Anesca Smith talks to new staff member Florian Oosterberg - WUAS has a new student admissions administrator and China desk officer, Florian Oosterberg. In an interview the Dutch native explains how easy it was to learn Mandarin and dish out advice to international students on integrating into Dutch society but don’t mess with her - she just started taking boxing lessons!
Hi Florian, where are you from?
I grew up in Vaassen, a small town near Apeldoorn.
Describe a typical day in your new position.
I collect the documents of prospective students, email them back about the application process and explain the next step in the process. I inform them of their study possibilities and answer any questions they might have. When all the required documents are completed, I update the student database.
What else does the job entail?
Arranging visas and residence permits, updating the student database, communicating with Dutch and international students as well as providing support to the back office. Right now I am still learning a lot about admissions and handling documents from prospective students.
What is your academic background?
I graduated in 2007 from the Stedelijk Gymnasium, Apeldoorn, and started that same year on my bachelor in Language and Culture of China at Leiden University. After obtaining my diploma, I went on an exchange year to the Republic of China (Taiwan) to study Mandarin. When I came back, I started with a Master in Chinese Studies at Leiden. At the moment I am busy finishing my thesis.
What was your first month at Wittenborg like?
The first month was exciting. All those new people to meet and so much information to process. It was quite overwhelming in the beginning, but I enjoyed it very much.
Why were you interested in Chinese studies?
I started to study Chinese because I have always enjoyed learning about Asian culture and learning new languages. I have been speaking it since 2007, when I started my studies, but I really learnt to speak Mandarin when I was living in Taiwan. To use Mandarin for your daily language, to express yourself to people who do not speak Dutch or English was a challenge.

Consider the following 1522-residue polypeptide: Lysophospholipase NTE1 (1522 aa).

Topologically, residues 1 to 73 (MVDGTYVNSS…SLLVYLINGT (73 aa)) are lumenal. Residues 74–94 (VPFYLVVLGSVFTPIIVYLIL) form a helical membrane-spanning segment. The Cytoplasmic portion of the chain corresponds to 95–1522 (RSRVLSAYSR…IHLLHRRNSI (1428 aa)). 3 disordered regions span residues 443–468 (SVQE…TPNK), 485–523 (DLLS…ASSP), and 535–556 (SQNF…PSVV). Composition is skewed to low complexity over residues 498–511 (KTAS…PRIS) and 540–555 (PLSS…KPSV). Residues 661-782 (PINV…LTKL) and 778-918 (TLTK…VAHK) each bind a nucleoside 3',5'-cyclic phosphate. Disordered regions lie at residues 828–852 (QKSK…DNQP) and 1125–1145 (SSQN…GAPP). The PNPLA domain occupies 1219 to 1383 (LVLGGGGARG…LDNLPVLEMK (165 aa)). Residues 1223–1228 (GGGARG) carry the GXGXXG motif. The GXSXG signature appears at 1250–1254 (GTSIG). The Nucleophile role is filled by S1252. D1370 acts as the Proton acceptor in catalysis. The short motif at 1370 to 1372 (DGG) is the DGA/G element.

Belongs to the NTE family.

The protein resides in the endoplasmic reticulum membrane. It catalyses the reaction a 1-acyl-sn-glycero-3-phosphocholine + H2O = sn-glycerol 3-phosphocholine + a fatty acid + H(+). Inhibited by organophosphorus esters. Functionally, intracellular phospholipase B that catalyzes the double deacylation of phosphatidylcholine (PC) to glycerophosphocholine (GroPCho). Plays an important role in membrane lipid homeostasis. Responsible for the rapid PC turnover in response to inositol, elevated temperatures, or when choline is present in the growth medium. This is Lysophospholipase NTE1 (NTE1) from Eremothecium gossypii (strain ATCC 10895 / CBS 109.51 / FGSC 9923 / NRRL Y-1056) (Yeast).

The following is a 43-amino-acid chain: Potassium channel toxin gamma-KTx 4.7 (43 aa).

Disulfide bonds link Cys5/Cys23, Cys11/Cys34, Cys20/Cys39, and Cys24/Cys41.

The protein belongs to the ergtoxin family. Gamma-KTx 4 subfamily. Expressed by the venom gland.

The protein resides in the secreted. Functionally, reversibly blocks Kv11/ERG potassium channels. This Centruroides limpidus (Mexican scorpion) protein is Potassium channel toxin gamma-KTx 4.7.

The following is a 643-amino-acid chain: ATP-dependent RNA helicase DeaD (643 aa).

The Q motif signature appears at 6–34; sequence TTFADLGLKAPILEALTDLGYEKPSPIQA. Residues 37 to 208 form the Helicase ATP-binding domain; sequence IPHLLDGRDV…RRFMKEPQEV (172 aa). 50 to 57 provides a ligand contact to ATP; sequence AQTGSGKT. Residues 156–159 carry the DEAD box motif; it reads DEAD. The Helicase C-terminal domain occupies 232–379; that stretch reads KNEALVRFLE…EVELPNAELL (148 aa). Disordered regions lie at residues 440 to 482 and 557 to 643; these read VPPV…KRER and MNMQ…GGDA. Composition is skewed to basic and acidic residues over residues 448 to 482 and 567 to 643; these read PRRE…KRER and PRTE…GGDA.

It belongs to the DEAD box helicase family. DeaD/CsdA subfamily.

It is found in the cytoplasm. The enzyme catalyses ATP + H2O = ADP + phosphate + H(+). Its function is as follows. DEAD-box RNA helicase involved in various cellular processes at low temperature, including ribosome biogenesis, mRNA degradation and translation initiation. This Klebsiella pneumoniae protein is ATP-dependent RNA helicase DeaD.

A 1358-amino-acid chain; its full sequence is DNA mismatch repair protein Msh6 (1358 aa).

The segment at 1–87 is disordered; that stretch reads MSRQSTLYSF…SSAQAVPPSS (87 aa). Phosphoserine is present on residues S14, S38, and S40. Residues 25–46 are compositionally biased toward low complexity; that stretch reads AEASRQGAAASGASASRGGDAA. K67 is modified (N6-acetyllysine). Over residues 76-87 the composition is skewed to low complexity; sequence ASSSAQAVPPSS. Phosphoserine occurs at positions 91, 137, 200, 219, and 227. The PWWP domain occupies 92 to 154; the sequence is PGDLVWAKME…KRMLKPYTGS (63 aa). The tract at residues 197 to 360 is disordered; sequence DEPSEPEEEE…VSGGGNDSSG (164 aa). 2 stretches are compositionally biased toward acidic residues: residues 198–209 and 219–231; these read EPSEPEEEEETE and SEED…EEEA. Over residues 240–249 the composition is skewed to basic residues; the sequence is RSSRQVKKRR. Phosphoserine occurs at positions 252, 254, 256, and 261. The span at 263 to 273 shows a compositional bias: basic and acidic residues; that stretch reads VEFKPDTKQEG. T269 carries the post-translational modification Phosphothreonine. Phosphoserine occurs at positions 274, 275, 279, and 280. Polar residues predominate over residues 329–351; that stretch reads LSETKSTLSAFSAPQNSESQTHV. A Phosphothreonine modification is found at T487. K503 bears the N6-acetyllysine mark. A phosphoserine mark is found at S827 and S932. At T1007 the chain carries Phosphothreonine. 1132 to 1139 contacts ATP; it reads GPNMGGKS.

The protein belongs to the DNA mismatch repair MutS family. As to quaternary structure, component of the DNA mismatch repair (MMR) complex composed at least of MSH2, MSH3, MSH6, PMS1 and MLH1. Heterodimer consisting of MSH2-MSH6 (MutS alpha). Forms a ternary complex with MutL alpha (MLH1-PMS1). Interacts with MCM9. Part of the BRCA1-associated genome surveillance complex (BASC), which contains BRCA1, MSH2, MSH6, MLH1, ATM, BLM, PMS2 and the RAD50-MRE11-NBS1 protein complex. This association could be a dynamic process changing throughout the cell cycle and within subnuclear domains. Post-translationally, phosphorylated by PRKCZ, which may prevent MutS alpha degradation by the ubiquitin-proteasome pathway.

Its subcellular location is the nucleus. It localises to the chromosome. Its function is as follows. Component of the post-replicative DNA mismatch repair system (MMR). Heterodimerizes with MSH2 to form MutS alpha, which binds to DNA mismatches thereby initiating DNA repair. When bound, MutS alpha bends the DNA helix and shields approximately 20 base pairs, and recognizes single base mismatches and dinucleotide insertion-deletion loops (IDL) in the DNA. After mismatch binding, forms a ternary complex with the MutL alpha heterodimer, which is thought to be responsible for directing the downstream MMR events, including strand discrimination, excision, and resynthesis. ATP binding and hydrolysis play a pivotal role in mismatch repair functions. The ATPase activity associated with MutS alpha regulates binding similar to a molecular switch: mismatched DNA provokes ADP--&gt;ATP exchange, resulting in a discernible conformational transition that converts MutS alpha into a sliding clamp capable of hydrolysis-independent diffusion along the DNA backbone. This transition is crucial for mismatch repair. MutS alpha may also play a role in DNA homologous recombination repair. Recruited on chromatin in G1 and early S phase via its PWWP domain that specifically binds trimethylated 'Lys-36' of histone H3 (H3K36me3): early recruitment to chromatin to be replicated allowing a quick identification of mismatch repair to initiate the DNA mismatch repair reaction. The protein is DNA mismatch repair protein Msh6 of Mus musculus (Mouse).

Is Mandarin a difficult language to master?
The grammar is much easier than Dutch I believe, but the hardest part is learning the tones, because Mandarin is a tonal language. A word can mean something completely different when you use a different tone and it is easy to make a mistake with the tones. I believe when you learn a new language, you never stop learning. I try to speak Mandarin with my Chinese colleagues and friends every day, but I do not always have the time or the opportunity to do so.
What advice do you have for international students wishing to integrate themselves in Dutch society?
Make lots of Dutch friends, perhaps become a member of a Dutch student society and definitely try to learn the Dutch language. Eat with your Dutch friends, go to national holidays together etc. It will be a lot of fun and you learn a lot.
What do you for fun?
I like hanging with friends, cooking and reading a good detective novel. I also just started a beginner’s course in boxing!
Finally, do you enjoy working in an international environment?
I do! It is interesting to talk with people coming from different cultures or countries, they might have a different view on things or a different way of handling things and I think that in an international environment, people can learn a lot from each other.
Interview by Anesca Smith